the suspects hit two passengers
riding in a white Nissan Sentra.
Michael Bare, 55, and
Norma Bare, 62, were treated at
Sacred Heart Medical Center for
minor injuries.
NSF GRANT
continued from Al
Prank' gets teen a lesson in tolerance
motivator for the students to work
in math and science said Gail
Ratcliff, professor of mathematics.
The project will also include
two seminars held during the
summer at ECU, an IT Academy
for Teachers and an IT Academy
for Students, involving 60 teachers
and 180 students respectively.
An annual symposium will
give the university a chance to
showcase the progress it has made
in the previous year.
The project is slated for three
years, with hopes of continuing
once the grant runs out.
"We truly want to make a
difference in the lives of the chil-
dren and level the playing field in
technology for students in rural
schools said Dana Espinosa, pro-
fessor of exercise and sport science.
This writer can be contacted at
newsOtheeastcarol iman .com.
Kauffmann
(MCT) David Huffman told
police it was just a prank gone
wrong: On April 22, at a McDon-
ald's in Tinley Park, he tapped a
Muslim woman on the head, nearly
pulling off her headscarf.
The woman, a young mother
with her children, didn't see it
as harmless. She was scared and
embarrassed; her faith had been
attacked She told police, and they
called it battery.
But in a twist that surprised
everybody, a Cook County judge
did not fine or jail Huffman. He
was instead ordered to undergo
sensitivity training at the Chicago
office of the Council on American-
Islamic Relations, the nation's
largest Muslim civil rights orga-
nization.
During the past three months,
Huffman, 18, has spent 40 hours
listening to and talking with
Muslims across Chicago. He has
completed required tasks that, at
times, seemed ripped from real-
ity television: watching Muslim
youths play basketball, attending
a 911 event and visiting area
mosques, which Huffman called
"synagogues" at the beginning of
his training.
When Huffman first arrived
Aug. 4 at the CAIR office in down-
town Chicago, his hands were
shaking from nervousness, and he
appeared as if he would have pre-
ferred to been anywhere else. He
was late, for starters. He arrived
with his shoes untied and a patchy
stubble, looking more like he'd just
stumbled out of bed than spent the
better part of an hour commuting
from Tinley Park.
"I'd rather not talk about it
Huffman said of the April incident,
soon after arriving. "I want to
forget it
He eventually did retell a ver-
sion of the events that day. He said
he knew he did wrong, but was
confused as to why the woman
became so upset.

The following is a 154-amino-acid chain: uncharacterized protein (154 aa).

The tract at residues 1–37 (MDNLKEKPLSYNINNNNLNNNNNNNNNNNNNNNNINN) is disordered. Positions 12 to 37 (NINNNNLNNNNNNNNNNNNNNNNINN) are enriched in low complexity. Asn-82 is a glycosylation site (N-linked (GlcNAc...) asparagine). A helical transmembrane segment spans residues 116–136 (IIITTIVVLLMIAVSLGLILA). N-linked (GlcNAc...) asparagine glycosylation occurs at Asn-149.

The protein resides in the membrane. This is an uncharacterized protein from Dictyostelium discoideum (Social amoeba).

"I understood immediately
after I did it. But even after I apolo-
gized, she was still so angry he
said. "I didn't understand that
Explaining that would be the
responsibility of Veronica Zapata,
CAIR's sensitivity training coor-
dinator. That day, she led Huffman
around the corner to the Down-
town Islamic Center on South
State Street, where she showed
him the empty mosque.
"Religion is a waste of
time Huffman said without
apparent malice, as his fingers
traced tiles that spell out the
99 names of God in Islam. He
checked his mobile phone text
messages with his other hand.
Those communication skills
were initially absent as he spent
a Friday evening with numer-
ous youths at the Muslim Youth
Center in Bridgeview. Huffman
was timid around the teens, which
could have come from the fact
three young men inquired why Jie
was there soon after his arrival,
and they left little doubt they
already knew the answer.
"I got in trouble with some
Muslims Huffman said, as the
teenagers waited for a longer
answer. "I tapped a woman on
the head, and they gave me 40
hours





inion
Send us yours
WEDNESDAY, NOVEMBER 8,2006 PAGE A3
RANT OF THE DAY
To be honest, it doesn't bother me if you haven't
shaved your legs in the last 24 hours or not.
Tue
Fitness Follies
Students' use of time is unwise at
the Rec Center
RYAN COBEY
OPINION WRITER
Have you ever shaken your head at the guy trying
to bench three times more than his weight? Or, per-
haps had a few choice words to say to the girl who's
been sitting on the leg press machine for 45 minutes
talking on the phone? If you regularly attend the
gym, you might run into people like these.
ECU's Student Recreational Center, is the abso-
lute largest university-based fitness center in the
Southeast. It also has a reputation for maintaining
capable, trained personnel that keep a constant watch
on the weight room floor. Unfortunately, these work-
ers find their jobs tedious a great deal of the time
due to the stubbornness and ignorance of students
who believe they know everything there is to know
about exercising.
I, by no means am an expert in the field of fitness,
but I do know arrogance and blind disrespect when
I see it. I am speaking, of course, of the men who I
continuously see destroying their backs by doing the
row machines wrong. They essentially try to max
out' on every machine they use, applying entirely too
much weight to the machine and using parts of their
bodies that shouldn't be used to move them, instead
of working the muscle that the machine is intended
to work. It doesn't take a brain surgeon or personal
trainer to realize that they're probably hurting their
muscles more than actually strengthening them.
But, what happens when staff members on the
floor offer assistance? I've seen grained personnel
walk over and ask someone struggling with the
bench press if they wanted a spot. After giving an